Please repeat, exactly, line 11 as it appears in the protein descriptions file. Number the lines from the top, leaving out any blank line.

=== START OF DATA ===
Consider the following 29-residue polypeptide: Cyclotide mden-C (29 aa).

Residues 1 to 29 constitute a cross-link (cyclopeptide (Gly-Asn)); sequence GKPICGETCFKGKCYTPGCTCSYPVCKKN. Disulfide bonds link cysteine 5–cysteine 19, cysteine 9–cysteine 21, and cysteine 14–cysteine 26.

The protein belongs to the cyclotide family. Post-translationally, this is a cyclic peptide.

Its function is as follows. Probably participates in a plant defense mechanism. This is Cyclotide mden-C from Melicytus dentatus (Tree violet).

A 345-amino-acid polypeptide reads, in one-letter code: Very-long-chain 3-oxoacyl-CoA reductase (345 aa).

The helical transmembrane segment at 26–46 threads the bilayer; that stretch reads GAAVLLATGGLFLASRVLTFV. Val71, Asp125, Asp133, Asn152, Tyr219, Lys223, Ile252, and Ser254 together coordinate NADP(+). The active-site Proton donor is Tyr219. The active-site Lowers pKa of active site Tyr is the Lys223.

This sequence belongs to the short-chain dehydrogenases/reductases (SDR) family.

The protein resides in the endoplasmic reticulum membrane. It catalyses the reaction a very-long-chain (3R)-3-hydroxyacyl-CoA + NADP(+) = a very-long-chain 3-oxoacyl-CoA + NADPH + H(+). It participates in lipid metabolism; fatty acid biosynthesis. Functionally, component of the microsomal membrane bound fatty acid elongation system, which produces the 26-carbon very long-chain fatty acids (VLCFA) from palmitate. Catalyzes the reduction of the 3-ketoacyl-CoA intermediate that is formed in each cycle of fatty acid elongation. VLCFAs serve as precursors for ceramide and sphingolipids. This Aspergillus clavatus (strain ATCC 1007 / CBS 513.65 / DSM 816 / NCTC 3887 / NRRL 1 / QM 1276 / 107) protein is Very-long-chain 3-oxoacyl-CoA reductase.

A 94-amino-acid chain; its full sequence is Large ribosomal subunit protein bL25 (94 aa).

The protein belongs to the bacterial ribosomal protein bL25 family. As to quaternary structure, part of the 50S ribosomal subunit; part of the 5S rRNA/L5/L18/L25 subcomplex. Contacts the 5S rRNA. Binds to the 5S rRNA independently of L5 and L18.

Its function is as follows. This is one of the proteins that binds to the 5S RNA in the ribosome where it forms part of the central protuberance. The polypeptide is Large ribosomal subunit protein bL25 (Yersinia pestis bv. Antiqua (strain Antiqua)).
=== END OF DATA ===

Its function is as follows. This is one of the proteins that binds to the 5S RNA in the ribosome where it forms part of the central protuberance. The polypeptide is Large ribosomal subunit protein bL25 (Yersinia pestis bv. Antiqua (strain Antiqua)).